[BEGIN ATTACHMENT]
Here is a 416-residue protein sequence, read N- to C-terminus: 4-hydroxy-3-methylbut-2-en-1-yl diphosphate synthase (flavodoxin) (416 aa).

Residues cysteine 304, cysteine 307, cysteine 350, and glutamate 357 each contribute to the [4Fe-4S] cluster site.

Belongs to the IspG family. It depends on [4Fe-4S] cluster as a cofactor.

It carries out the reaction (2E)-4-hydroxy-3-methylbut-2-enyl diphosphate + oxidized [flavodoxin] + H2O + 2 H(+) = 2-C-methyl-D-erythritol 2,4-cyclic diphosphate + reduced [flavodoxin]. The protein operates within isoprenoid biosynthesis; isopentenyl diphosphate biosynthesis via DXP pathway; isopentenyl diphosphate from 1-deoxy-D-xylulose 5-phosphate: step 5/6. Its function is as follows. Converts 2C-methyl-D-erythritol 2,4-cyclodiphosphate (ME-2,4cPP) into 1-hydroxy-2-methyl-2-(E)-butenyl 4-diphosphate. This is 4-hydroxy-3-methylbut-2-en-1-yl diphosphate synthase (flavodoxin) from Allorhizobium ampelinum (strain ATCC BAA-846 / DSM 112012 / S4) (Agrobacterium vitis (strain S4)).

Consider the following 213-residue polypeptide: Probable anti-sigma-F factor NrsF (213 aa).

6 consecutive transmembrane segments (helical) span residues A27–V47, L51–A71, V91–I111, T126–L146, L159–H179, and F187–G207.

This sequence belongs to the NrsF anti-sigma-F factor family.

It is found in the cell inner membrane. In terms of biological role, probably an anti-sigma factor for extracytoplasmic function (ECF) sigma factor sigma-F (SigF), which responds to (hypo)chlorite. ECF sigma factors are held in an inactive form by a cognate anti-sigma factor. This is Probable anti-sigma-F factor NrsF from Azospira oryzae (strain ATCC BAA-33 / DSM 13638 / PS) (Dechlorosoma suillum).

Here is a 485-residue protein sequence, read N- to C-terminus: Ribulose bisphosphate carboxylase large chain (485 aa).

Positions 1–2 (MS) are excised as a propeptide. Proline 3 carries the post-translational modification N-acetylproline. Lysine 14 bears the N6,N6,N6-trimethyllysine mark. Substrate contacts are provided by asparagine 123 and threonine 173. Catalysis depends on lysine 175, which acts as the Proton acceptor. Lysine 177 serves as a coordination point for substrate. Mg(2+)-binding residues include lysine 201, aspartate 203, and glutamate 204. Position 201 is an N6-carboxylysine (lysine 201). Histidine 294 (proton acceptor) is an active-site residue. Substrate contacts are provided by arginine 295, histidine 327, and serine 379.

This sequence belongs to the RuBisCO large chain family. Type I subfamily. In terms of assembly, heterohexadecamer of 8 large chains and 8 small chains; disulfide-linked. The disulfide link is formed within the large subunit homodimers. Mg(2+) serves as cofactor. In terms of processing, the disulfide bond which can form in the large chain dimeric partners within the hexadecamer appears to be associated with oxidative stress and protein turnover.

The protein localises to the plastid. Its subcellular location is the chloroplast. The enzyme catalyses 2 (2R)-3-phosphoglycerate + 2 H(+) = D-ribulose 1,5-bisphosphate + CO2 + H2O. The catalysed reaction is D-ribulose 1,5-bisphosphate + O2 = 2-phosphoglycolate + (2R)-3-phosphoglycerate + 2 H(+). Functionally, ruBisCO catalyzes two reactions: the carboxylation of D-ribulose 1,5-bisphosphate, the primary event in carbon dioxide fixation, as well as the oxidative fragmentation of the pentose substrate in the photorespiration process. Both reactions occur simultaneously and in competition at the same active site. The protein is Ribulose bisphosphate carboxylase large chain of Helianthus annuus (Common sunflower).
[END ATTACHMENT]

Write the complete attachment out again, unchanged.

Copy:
Here is a 416-residue protein sequence, read N- to C-terminus: 4-hydroxy-3-methylbut-2-en-1-yl diphosphate synthase (flavodoxin) (416 aa).

Residues cysteine 304, cysteine 307, cysteine 350, and glutamate 357 each contribute to the [4Fe-4S] cluster site.

Belongs to the IspG family. It depends on [4Fe-4S] cluster as a cofactor.

It carries out the reaction (2E)-4-hydroxy-3-methylbut-2-enyl diphosphate + oxidized [flavodoxin] + H2O + 2 H(+) = 2-C-methyl-D-erythritol 2,4-cyclic diphosphate + reduced [flavodoxin]. The protein operates within isoprenoid biosynthesis; isopentenyl diphosphate biosynthesis via DXP pathway; isopentenyl diphosphate from 1-deoxy-D-xylulose 5-phosphate: step 5/6. Its function is as follows. Converts 2C-methyl-D-erythritol 2,4-cyclodiphosphate (ME-2,4cPP) into 1-hydroxy-2-methyl-2-(E)-butenyl 4-diphosphate. This is 4-hydroxy-3-methylbut-2-en-1-yl diphosphate synthase (flavodoxin) from Allorhizobium ampelinum (strain ATCC BAA-846 / DSM 112012 / S4) (Agrobacterium vitis (strain S4)).

Consider the following 213-residue polypeptide: Probable anti-sigma-F factor NrsF (213 aa).

6 consecutive transmembrane segments (helical) span residues A27–V47, L51–A71, V91–I111, T126–L146, L159–H179, and F187–G207.

This sequence belongs to the NrsF anti-sigma-F factor family.

It is found in the cell inner membrane. In terms of biological role, probably an anti-sigma factor for extracytoplasmic function (ECF) sigma factor sigma-F (SigF), which responds to (hypo)chlorite. ECF sigma factors are held in an inactive form by a cognate anti-sigma factor. This is Probable anti-sigma-F factor NrsF from Azospira oryzae (strain ATCC BAA-33 / DSM 13638 / PS) (Dechlorosoma suillum).

Here is a 485-residue protein sequence, read N- to C-terminus: Ribulose bisphosphate carboxylase large chain (485 aa).

Positions 1–2 (MS) are excised as a propeptide. Proline 3 carries the post-translational modification N-acetylproline. Lysine 14 bears the N6,N6,N6-trimethyllysine mark. Substrate contacts are provided by asparagine 123 and threonine 173. Catalysis depends on lysine 175, which acts as the Proton acceptor. Lysine 177 serves as a coordination point for substrate. Mg(2+)-binding residues include lysine 201, aspartate 203, and glutamate 204. Position 201 is an N6-carboxylysine (lysine 201). Histidine 294 (proton acceptor) is an active-site residue. Substrate contacts are provided by arginine 295, histidine 327, and serine 379.

This sequence belongs to the RuBisCO large chain family. Type I subfamily. In terms of assembly, heterohexadecamer of 8 large chains and 8 small chains; disulfide-linked. The disulfide link is formed within the large subunit homodimers. Mg(2+) serves as cofactor. In terms of processing, the disulfide bond which can form in the large chain dimeric partners within the hexadecamer appears to be associated with oxidative stress and protein turnover.

The protein localises to the plastid. Its subcellular location is the chloroplast. The enzyme catalyses 2 (2R)-3-phosphoglycerate + 2 H(+) = D-ribulose 1,5-bisphosphate + CO2 + H2O. The catalysed reaction is D-ribulose 1,5-bisphosphate + O2 = 2-phosphoglycolate + (2R)-3-phosphoglycerate + 2 H(+). Functionally, ruBisCO catalyzes two reactions: the carboxylation of D-ribulose 1,5-bisphosphate, the primary event in carbon dioxide fixation, as well as the oxidative fragmentation of the pentose substrate in the photorespiration process. Both reactions occur simultaneously and in competition at the same active site. The protein is Ribulose bisphosphate carboxylase large chain of Helianthus annuus (Common sunflower).